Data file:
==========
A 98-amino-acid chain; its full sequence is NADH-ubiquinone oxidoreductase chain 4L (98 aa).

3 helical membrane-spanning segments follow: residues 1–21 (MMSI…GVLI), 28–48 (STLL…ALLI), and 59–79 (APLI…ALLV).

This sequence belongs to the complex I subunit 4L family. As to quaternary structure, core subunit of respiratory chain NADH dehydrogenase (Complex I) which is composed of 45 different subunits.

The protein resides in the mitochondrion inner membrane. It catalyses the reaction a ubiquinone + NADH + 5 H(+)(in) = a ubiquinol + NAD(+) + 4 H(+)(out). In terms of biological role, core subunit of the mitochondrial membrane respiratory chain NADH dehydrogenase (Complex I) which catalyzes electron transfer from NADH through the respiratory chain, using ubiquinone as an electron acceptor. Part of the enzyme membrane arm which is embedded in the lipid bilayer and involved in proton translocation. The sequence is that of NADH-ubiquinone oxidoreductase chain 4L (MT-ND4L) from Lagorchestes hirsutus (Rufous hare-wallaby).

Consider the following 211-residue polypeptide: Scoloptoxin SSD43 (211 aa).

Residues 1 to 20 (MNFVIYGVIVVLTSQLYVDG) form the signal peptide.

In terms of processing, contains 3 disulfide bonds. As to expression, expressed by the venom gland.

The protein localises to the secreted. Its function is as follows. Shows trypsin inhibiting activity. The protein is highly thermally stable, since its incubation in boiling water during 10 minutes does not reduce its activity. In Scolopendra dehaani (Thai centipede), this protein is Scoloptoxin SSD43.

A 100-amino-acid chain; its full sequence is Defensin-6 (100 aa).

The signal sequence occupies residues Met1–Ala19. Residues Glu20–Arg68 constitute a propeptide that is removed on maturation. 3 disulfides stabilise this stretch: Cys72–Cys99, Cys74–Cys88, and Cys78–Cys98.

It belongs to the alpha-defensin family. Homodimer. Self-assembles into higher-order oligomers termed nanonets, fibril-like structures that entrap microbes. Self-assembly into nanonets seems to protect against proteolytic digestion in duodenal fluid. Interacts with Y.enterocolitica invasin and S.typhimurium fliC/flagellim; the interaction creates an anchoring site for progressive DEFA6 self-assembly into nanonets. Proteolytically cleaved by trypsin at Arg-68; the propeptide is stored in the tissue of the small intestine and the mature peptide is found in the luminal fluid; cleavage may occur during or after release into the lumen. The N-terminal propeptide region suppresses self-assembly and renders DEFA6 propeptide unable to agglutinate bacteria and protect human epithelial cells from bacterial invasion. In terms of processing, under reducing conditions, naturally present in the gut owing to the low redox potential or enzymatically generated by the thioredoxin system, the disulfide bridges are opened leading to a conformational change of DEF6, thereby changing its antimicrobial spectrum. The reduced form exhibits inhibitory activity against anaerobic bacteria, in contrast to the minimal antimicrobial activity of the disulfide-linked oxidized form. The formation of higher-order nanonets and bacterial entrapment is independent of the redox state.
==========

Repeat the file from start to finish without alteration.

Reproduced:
A 98-amino-acid chain; its full sequence is NADH-ubiquinone oxidoreductase chain 4L (98 aa).

3 helical membrane-spanning segments follow: residues 1–21 (MMSI…GVLI), 28–48 (STLL…ALLI), and 59–79 (APLI…ALLV).

This sequence belongs to the complex I subunit 4L family. As to quaternary structure, core subunit of respiratory chain NADH dehydrogenase (Complex I) which is composed of 45 different subunits.

The protein resides in the mitochondrion inner membrane. It catalyses the reaction a ubiquinone + NADH + 5 H(+)(in) = a ubiquinol + NAD(+) + 4 H(+)(out). In terms of biological role, core subunit of the mitochondrial membrane respiratory chain NADH dehydrogenase (Complex I) which catalyzes electron transfer from NADH through the respiratory chain, using ubiquinone as an electron acceptor. Part of the enzyme membrane arm which is embedded in the lipid bilayer and involved in proton translocation. The sequence is that of NADH-ubiquinone oxidoreductase chain 4L (MT-ND4L) from Lagorchestes hirsutus (Rufous hare-wallaby).

Consider the following 211-residue polypeptide: Scoloptoxin SSD43 (211 aa).

Residues 1 to 20 (MNFVIYGVIVVLTSQLYVDG) form the signal peptide.

In terms of processing, contains 3 disulfide bonds. As to expression, expressed by the venom gland.

The protein localises to the secreted. Its function is as follows. Shows trypsin inhibiting activity. The protein is highly thermally stable, since its incubation in boiling water during 10 minutes does not reduce its activity. In Scolopendra dehaani (Thai centipede), this protein is Scoloptoxin SSD43.

A 100-amino-acid chain; its full sequence is Defensin-6 (100 aa).

The signal sequence occupies residues Met1–Ala19. Residues Glu20–Arg68 constitute a propeptide that is removed on maturation. 3 disulfides stabilise this stretch: Cys72–Cys99, Cys74–Cys88, and Cys78–Cys98.

It belongs to the alpha-defensin family. Homodimer. Self-assembles into higher-order oligomers termed nanonets, fibril-like structures that entrap microbes. Self-assembly into nanonets seems to protect against proteolytic digestion in duodenal fluid. Interacts with Y.enterocolitica invasin and S.typhimurium fliC/flagellim; the interaction creates an anchoring site for progressive DEFA6 self-assembly into nanonets. Proteolytically cleaved by trypsin at Arg-68; the propeptide is stored in the tissue of the small intestine and the mature peptide is found in the luminal fluid; cleavage may occur during or after release into the lumen. The N-terminal propeptide region suppresses self-assembly and renders DEFA6 propeptide unable to agglutinate bacteria and protect human epithelial cells from bacterial invasion. In terms of processing, under reducing conditions, naturally present in the gut owing to the low redox potential or enzymatically generated by the thioredoxin system, the disulfide bridges are opened leading to a conformational change of DEF6, thereby changing its antimicrobial spectrum. The reduced form exhibits inhibitory activity against anaerobic bacteria, in contrast to the minimal antimicrobial activity of the disulfide-linked oxidized form. The formation of higher-order nanonets and bacterial entrapment is independent of the redox state.